Barrett’s esophagus is a condition in which the tissue that lines your esophagus (the tube that connects your mouth to your stomach) is replaced by tissue that is like the lining of the intestines. Both the color and the composition of the tissue changes when this happens.
No signs or symptoms are associated with Barrett’s esophagus, but the condition is commonly found in people who suffer from GERD. Barrett’s esophagus affects about one percent of American adults. Men developing the condition twice as often as women, and Caucasian men more affected than men of other races. According to the National Institutes of Health (NIH), the average age at diagnosis is 50.
The exact causes of Barrett’s esophagus remain unknown. However, GERD is an identified risk factor for the condition. Although some people who have Barrett’s esophagus don’t have GERD, the pre-cancerous condition is three to five times more likely to occur in GERD patients.
Acid reflux and the damage it causes to the lining of the esophagus is one way that Barrett’s esophagus is believed to develop. When you swallow food, it travels from your throat to your stomach and through your esophagus. Under normal circumstances, muscles in the lower esophagus keep food in your stomach. However, stomach acid can move back into your esophagus through reflux action if these muscles malfunction. This can lead to the lining damage that’s characteristic of Barrett’s esophagus if left untreated.
The Mayo Clinic states that the risk of developing cancer from Barrett’s esophagus is low. But, the condition is associated with an increased risk of developing a rare, though frequently life-threatening type of throat cancer called “esophageal adenocarcinoma.” According to the NIH, less than one percent of people diagnosed with Barrett’s esophagus develop this type of cancer annually.
The pre-cancerous condition can be present for several years before cancer develops. Therefore, esophageal adenocarcinoma often remains undetected until later stages, when treatments may be less effective. Your doctor will likely recommend a method of looking for early warning signs of cancer called “surveillance” if you’re diagnosed with Barrett’s esophagus.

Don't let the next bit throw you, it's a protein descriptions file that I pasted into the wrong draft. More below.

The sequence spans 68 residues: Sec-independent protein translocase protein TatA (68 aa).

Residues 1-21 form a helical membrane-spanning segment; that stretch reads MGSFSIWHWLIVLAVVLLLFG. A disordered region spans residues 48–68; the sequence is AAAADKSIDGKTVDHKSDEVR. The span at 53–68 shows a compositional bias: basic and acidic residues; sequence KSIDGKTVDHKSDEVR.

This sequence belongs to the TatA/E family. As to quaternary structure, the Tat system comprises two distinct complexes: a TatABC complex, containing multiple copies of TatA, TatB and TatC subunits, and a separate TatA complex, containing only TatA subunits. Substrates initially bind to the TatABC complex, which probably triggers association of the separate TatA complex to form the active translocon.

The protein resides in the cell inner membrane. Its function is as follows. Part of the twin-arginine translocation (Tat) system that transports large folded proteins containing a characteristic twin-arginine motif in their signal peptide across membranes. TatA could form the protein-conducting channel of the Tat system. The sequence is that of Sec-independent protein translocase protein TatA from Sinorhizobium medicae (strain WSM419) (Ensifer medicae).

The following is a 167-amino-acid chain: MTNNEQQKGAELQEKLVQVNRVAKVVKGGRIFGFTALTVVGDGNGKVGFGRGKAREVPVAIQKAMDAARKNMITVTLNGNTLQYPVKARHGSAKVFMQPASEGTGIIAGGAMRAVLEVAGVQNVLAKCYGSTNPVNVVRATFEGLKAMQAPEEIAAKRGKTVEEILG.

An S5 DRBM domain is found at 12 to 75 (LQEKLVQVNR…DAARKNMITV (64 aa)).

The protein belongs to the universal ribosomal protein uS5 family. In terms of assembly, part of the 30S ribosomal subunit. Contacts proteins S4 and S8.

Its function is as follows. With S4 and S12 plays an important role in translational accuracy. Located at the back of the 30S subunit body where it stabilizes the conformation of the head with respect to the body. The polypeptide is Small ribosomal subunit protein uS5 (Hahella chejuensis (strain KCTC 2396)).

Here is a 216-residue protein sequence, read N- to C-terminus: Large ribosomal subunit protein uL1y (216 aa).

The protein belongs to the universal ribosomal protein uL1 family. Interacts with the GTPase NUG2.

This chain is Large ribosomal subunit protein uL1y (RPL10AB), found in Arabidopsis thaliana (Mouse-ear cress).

Surveillance involves regularly scheduled biopsies and examinations to check for a condition called dysplasia. Typically, pre-cancerous cells that are detectable through biopsies appear in the tissue before esophageal cancer develops. Detecting and treating this dysplasia may help prevent cancer from developing.
There are several possible treatment options for Barrett’s esophagus that primarily fall into two categories: endoscopic treatments and surgical treatments.
These types of treatments involve passing an endoscope (a long, flexible tube) down the throat into the esophagus. According to the American Cancer Society (ACS), the goal of these procedures is to destroy the Barrett’s lining. The damaged part of the lining will be cut out if the condition has progressed to dysplasia or cancer.
The following are some endoscopic treatments that your doctor may recommend:
- Photodynamic therapy: uses a light-sensitizing compound called Photofrin and a laser to destroy pre-cancerous and cancerous cells.
- Endoscopic mucosal resection: involves lifting the Barrett’s lining and injecting a solution under it or applying suction and cutting it out to remove it.
Surgical interventions generally involve removing most of the esophagus and abnormal lining, pulling a portion of the stomach into the chest, and attaching it to the remaining esophagus. The NIH recommends this treatment only for those diagnosed with Barrett’s esophagus who also have severe dysplasia or cancer and can tolerate surgery. For most people, less-invasive treatments (such as endoscopy) are preferred. However, surgery that occurs soon after diagnosis may offer the best chance of a cure for severe cases.
Diagnosis and treatment of GERD symptoms such as acid reflux may help to prevent Barrett’s esophagus or prevent the condition from progressing. However, the National Center for Biotechnology Information (NCBI) suggests that no treatment will reverse the changes that may lead to cancer. Therefore, calling your doctor if you have worsening GERD symptoms—particularly if you’ve already been diagnosed with Barrett’s esophagus—is your best chance to prevent cancer from developing.
Written by: Robin Madell
Medically reviewed by George Krucik, MD